States Begin Opening COVID-19 Vaccines to All Adults
March 25, 2021 – Several states open up COVID-19 vaccine eligibility to all adults next week, with more states to follow in April.
At least 5 states – Alaska, Arizona, Mississippi, Utah, and West Virginia – have already expanded their vaccine categories to include anyone 16 years of age and older, with or without underlying conditions. At least 20 other states plan to open for ages 16 and over by the end of next month, according to CNN.
Georgia will open eligibility for 16 and over on Thursday, followed by Oklahoma, Texas, Ohio and North Dakota on Monday and Indiana on Wednesday. Here’s the schedule for April and early May, CNN reported:
- April 1: Montana
- April 5: Connecticut, Michigan, Tennessee
- April 9: Missouri
- April 12: Illinois
- April 19: Maine, Vermont, Massachusetts, Rhode Island
- April 26: Idaho
- April 27: Maryland
- April (no fixed date): New Mexico, Virginia, Iowa
- May 1: Wisconsin, Oregon, South Dakota
- May 3: South Carolina
- May or later: California, Nebraska, Kansas, Hawaii, New Hampshire, Delaware
President Joe Biden has ordered states to open vaccination to all adults by May 1, and more than 40 states have said they will meet that goal, according to the New York Times. The FDA has cleared the Pfizer-BioNTech vaccine for those aged 16 and over and the Moderna and Johnson & Johnson vaccines for those aged 18 and over.
About 2.5 million doses are administered across the country each day, the newspaper reported. The United States has shipped 169 million doses and 85.4 million people have received at least one dose, according to the CDC’s latest tally updated on Wednesday. More than 46.3 million people, or 14% of the population, have been fully immunized.
“With the growing supply of vaccines from the federal government and the efficiency with which our vaccine suppliers are being shot, we have been able to accelerate our deployment,” Maura Fitzgerald, spokesperson for the Department of Health, told CNN. Connecticut Public.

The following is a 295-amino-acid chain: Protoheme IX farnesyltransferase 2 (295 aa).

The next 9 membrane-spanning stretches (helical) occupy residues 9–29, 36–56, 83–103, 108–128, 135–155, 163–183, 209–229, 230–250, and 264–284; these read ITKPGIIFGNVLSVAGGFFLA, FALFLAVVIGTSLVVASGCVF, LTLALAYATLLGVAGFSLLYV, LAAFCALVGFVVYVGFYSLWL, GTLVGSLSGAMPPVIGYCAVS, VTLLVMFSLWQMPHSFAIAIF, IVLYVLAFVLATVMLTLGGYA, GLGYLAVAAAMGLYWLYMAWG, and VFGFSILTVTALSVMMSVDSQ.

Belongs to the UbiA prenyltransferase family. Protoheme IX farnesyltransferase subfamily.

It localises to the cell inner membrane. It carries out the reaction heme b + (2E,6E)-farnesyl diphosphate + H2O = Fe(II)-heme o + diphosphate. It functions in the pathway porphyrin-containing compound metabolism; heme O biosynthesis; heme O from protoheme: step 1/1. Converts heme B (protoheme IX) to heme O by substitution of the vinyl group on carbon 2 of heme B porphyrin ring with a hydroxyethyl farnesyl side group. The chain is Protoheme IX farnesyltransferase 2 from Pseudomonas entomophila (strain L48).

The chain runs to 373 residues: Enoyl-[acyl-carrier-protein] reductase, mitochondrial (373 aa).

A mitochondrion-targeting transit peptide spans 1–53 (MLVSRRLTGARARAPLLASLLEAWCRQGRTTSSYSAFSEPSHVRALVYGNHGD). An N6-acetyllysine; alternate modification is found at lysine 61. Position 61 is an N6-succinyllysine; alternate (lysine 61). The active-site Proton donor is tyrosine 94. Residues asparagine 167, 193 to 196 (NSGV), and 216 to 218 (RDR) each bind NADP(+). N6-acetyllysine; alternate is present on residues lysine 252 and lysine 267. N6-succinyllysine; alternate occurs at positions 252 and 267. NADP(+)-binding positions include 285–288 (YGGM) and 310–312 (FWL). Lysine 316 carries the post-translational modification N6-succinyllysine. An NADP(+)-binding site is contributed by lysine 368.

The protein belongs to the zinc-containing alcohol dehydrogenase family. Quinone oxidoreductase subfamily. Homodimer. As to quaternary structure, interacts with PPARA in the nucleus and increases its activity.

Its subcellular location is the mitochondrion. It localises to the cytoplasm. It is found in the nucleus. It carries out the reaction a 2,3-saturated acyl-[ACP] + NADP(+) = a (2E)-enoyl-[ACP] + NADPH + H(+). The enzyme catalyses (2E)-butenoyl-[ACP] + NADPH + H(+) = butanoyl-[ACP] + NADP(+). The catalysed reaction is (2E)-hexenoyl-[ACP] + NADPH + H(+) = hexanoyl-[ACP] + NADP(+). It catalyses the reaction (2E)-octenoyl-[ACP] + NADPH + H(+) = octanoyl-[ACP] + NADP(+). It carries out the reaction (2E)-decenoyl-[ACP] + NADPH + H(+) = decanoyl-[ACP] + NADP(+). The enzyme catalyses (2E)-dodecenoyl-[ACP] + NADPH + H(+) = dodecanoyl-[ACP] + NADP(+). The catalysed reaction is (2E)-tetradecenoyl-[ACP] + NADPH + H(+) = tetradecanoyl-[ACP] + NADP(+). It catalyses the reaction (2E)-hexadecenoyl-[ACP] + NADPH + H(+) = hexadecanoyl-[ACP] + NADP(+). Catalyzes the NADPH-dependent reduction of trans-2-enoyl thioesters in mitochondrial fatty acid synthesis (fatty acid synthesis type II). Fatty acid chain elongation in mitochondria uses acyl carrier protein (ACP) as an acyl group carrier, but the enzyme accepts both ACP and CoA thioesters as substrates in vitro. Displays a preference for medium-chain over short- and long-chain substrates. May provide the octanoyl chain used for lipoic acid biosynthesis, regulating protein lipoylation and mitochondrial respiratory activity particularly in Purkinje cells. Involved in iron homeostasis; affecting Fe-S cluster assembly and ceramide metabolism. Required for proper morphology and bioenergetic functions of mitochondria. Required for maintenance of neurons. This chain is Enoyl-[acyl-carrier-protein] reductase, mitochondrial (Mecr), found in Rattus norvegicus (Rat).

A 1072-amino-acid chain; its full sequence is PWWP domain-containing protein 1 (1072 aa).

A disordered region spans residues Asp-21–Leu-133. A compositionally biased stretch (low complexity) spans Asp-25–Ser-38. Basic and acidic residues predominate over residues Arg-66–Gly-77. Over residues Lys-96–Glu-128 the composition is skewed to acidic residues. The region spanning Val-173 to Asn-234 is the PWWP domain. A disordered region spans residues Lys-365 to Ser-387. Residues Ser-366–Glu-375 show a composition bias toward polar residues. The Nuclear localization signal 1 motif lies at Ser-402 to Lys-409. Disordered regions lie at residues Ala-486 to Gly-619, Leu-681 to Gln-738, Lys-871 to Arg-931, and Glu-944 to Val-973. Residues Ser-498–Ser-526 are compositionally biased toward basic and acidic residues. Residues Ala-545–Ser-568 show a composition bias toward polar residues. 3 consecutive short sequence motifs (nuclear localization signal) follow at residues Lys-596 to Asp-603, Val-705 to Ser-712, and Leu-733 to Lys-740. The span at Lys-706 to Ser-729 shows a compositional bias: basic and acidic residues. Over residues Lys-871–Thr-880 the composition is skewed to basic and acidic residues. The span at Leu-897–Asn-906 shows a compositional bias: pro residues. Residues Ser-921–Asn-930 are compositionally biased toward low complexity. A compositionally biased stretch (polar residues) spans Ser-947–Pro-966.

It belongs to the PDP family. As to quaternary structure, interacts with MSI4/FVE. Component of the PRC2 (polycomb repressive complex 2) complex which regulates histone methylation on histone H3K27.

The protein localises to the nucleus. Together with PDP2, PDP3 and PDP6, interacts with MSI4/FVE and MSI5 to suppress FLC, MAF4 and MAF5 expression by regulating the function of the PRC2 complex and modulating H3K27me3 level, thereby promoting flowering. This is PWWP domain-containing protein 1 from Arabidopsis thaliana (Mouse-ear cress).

Variations in state eligibility likely differ based on differences between states in supply and demand, Marcus Plescia, MD, chief medical officer of the Association of State and State Health Officials, told CNN. territories. Southeastern states, for example, have not had such a high demand for vaccines and could open categories faster.
“The few states that I’m aware of have fully opened up – it seems to be more rural states, and I think they went through their different priority groups and probably made the transition as they were starting to see the demand lower, ”he said.
As vaccine supply grows as well, more states will expand eligibility in the coming weeks, Georges Benjamin, MD, executive director of the American Public Health Association, told CNN.
“The reason we set priorities in the first place was because we knew there would be insufficient supply at the start, and then, of course, there was a desire to tackle inequalities in health – so these two things, to some extent, led to the prioritization ”. he said. “Ultimately, the goal is to
As states vaccinate more categories, governors are also starting to lift COVID-19 safety protocols. Indiana Gov. Eric Holcomb on Tuesday announced he would lift the statewide mask mandate and trade restrictions in two weeks, according to the Associated Press.
Holcomb said the decline in COVID-19-related hospitalizations and deaths in Indiana, along with a growing number of fully vaccinated people, led him to decide to lift the restrictions on April 6. Local authorities will still have the power to impose restrictions based on COVID. 19 cases in the community, and face masks will still be needed in schools.
Although Holcomb has said he hopes Indiana will see “the end of the pandemic,” he also encouraged people to wear masks in public and said bars and restaurants should always space out tables.
“When I visit my favorite restaurants or run a public event, I will continue to wear a mask appropriately,” he said. “That’s what you should do.”
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